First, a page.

Dark­siders re­al­ity doesn’t have to be down-toearth or mun­dane, but we’re al­ways look­ing to find a rea­son for th­ese things to ex­ist, to make them feel like they fit in the world.”

Pearl and Adams are keen to stress there’s much more to come from Fury, with a pre­al­pha build barely scratch­ing the sur­face of

Dark­siders III’s com­bat me­chan­ics. Early feed­back has, Adams says, sug­gested that the stu­dio’s plans are fall­ing neatly in line with fans’ wishes, with any causes for con­cern merely a side-ef­fect of show­ing the game off at this nascent stage of de­vel­op­ment. “It’s funny when you re­lease this stuff, es­pe­cially pretty early on, you tend to get a re­flec­tion of what you’re think­ing your­self,” he says. “Like when some­one says, ‘I wish she had more weapons’ – of course she’s go­ing to have more weapons, of course she’ll have more mag­i­cal abil­i­ties. We hear a lot of con­fir­ma­tion of stuff, and we’re like, ‘Cool, we were plan­ning to do that any­way.”

“The world’s a lot more in­ter­con­nected. It’s al­most like a big dun­geon”

Pearl says fans shouldn’t be con­cerned if com­bat with Fury’s whip ap­pears sim­plis­tic: “War started with a sword and then he got a scythe, and then his Chaos form and all that. Fury has her own gear and up­grades that make her more mage-like, we just haven’t shown them off yet”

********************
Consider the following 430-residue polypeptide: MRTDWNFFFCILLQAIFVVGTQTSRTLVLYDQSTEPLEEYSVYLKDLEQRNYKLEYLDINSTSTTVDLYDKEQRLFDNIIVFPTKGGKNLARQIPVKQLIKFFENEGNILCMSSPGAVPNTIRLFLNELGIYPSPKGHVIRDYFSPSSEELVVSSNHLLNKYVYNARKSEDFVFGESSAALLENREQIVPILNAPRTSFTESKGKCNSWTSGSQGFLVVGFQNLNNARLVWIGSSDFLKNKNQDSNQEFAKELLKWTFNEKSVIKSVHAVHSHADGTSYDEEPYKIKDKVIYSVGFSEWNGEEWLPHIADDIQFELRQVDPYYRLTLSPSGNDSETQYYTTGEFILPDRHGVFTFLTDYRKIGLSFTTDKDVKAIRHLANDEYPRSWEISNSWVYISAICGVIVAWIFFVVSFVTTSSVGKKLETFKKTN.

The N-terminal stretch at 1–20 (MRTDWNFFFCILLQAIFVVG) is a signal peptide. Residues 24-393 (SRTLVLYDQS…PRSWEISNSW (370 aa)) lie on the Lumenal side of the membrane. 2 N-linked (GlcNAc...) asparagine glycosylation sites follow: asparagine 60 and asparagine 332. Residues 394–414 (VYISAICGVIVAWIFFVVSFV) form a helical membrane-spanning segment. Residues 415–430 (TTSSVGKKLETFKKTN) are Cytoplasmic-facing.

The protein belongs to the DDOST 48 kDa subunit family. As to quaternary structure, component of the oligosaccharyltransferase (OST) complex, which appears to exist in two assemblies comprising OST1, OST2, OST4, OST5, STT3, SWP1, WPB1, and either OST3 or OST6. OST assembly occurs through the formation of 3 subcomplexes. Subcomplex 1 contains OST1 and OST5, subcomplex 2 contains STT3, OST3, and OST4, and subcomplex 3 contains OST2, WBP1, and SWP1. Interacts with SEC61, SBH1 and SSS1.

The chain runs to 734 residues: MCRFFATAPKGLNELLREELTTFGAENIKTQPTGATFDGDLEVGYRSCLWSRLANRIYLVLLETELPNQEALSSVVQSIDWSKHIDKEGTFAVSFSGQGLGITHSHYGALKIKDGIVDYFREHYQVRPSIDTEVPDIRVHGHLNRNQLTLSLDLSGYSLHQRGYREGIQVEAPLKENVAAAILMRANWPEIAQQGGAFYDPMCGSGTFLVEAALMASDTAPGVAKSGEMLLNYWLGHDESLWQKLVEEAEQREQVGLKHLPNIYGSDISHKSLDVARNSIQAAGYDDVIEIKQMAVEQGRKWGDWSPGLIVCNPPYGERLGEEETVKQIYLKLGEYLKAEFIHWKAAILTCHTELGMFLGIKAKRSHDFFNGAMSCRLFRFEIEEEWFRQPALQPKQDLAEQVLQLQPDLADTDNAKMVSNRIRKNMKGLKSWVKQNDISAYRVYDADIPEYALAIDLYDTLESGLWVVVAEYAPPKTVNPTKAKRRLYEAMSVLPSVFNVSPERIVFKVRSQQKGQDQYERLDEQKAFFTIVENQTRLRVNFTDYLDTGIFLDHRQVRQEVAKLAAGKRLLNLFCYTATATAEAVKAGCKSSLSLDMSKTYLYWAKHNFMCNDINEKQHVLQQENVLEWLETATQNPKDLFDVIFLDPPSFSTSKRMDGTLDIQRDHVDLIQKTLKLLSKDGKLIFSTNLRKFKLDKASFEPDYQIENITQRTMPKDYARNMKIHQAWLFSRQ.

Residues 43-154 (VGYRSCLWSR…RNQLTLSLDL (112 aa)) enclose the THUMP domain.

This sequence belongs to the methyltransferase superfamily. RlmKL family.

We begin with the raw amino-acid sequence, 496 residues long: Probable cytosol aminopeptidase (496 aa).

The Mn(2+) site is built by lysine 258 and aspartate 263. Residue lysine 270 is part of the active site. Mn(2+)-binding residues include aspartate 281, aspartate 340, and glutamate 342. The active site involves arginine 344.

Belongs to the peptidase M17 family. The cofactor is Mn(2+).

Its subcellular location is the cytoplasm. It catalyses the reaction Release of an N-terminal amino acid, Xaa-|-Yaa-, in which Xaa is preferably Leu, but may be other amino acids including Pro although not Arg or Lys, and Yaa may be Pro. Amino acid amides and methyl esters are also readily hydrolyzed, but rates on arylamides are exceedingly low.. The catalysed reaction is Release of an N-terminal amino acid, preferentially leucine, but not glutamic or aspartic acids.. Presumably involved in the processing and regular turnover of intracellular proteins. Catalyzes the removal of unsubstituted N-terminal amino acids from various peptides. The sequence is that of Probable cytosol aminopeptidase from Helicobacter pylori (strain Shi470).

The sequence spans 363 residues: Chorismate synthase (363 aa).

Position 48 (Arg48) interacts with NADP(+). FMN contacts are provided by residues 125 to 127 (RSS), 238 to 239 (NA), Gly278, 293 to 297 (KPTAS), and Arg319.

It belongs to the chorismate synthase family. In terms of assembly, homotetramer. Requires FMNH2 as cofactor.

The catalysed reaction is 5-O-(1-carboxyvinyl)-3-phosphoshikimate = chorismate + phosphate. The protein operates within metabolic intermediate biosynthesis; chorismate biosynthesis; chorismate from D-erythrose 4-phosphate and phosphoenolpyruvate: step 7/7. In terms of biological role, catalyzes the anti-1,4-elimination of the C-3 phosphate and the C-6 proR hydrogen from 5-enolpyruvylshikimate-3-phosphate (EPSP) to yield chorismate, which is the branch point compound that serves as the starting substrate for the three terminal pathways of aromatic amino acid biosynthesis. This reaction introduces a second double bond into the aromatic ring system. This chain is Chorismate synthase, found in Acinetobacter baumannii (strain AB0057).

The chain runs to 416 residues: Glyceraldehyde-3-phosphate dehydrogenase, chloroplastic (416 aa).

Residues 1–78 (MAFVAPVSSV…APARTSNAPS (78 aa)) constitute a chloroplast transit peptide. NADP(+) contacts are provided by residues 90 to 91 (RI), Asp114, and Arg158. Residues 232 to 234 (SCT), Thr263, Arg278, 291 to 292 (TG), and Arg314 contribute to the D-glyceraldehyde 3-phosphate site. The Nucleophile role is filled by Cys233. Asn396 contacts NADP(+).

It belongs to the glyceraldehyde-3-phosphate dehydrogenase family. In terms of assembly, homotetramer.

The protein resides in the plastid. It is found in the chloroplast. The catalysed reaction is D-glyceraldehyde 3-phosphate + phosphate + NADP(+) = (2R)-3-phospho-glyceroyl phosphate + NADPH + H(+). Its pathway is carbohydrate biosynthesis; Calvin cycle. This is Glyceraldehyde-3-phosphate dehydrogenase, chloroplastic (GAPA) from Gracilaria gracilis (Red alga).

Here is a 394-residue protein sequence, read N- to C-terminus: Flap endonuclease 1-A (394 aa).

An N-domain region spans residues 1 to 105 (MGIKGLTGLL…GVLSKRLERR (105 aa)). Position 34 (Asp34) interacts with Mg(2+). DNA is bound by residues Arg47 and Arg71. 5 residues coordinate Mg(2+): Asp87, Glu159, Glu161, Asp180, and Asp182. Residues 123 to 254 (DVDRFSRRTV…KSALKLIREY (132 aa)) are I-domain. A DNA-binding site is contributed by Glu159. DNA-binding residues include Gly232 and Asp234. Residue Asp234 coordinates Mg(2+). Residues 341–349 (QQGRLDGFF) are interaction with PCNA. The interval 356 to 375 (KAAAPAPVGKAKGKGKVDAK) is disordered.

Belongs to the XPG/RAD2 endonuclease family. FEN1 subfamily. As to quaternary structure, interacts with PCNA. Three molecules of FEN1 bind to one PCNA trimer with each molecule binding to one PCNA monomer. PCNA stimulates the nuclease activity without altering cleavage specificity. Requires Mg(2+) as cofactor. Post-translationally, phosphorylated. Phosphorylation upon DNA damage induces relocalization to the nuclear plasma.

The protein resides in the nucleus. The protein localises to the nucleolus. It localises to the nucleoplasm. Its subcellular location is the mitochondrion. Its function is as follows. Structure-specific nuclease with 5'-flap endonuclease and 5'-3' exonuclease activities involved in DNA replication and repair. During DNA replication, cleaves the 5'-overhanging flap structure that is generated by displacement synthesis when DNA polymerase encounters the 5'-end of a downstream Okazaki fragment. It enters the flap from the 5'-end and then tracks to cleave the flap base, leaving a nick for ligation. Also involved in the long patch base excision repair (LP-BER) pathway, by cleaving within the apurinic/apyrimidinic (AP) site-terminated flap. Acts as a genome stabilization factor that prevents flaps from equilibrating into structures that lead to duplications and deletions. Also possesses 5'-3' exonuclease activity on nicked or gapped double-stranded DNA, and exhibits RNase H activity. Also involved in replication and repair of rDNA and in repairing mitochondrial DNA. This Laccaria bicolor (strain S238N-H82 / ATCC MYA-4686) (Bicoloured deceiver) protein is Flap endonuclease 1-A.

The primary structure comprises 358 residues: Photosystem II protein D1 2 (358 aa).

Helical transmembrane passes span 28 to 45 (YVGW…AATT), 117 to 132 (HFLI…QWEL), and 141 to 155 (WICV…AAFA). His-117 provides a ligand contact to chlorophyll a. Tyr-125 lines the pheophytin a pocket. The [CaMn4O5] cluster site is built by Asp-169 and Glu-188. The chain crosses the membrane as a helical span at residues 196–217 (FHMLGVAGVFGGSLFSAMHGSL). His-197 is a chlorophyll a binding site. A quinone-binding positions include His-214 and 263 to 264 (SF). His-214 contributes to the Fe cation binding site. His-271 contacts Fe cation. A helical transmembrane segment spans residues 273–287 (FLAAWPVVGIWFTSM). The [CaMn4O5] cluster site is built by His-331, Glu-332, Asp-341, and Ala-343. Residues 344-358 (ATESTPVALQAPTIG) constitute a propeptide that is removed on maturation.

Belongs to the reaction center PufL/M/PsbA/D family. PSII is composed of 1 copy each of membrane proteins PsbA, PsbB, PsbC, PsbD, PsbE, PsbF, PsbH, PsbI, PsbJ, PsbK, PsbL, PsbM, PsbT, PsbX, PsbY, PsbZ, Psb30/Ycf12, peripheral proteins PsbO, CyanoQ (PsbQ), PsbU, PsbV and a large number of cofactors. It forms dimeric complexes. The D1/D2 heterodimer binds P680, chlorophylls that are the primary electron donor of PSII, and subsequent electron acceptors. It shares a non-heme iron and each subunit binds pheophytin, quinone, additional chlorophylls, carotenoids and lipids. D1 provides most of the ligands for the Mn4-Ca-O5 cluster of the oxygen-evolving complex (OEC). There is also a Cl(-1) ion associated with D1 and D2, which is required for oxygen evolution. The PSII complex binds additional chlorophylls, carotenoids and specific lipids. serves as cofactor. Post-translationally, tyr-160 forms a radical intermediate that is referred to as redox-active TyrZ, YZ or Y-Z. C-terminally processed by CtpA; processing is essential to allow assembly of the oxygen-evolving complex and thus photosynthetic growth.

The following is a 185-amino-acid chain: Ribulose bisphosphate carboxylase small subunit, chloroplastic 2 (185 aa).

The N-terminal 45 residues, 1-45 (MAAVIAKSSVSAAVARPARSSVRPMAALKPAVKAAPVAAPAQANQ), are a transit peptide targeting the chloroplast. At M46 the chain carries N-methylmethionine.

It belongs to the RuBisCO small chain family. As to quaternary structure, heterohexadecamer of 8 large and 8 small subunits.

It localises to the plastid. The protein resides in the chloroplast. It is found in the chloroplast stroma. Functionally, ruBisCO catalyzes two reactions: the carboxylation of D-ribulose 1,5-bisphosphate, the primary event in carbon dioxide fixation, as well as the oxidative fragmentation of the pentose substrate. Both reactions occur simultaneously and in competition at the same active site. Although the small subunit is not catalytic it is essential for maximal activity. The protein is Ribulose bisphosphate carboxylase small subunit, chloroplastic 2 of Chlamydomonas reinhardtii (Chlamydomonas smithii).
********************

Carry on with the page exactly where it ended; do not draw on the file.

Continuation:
ABOVE The world de­sign is much more elab­o­rate than even the sec­ond game, Adams says. “You’re look­ing straight up or down and see­ing mul­ti­ple lay­ers of the level above you or be­neath you, or off in the hori­zon. For a guy like me [who] en­joys ex­plo­ration, I love that stuff. Start­ing to make the con­nec­tions about how the world fits to­gether and fig­ur­ing out how to get to dif­fer­ent places is an ap­peal­ing part of the gameplay, and now we can en­hance that ex­pe­ri­ence”

LEFT There will, says Adams, be nods to the two pre­vi­ous games, but Dark­siders III will open with a 2D sto­ry­book se­quence that will fill in the back­ground for new­com­ers.

Sloth is the game’s sec­ond boss: a bloated, lazy bug car­ried on the backs of his in­sec­toid min­ions. De­stroy­ing them makes him more vul­ner­a­ble

BE­LOW Adams says Gun­fire’s big­gest chal­lenge is be­ing good at ev­ery dis­ci­pline: “No one’s go­ing to give you a pass just be­cause you’re do­ing all of them”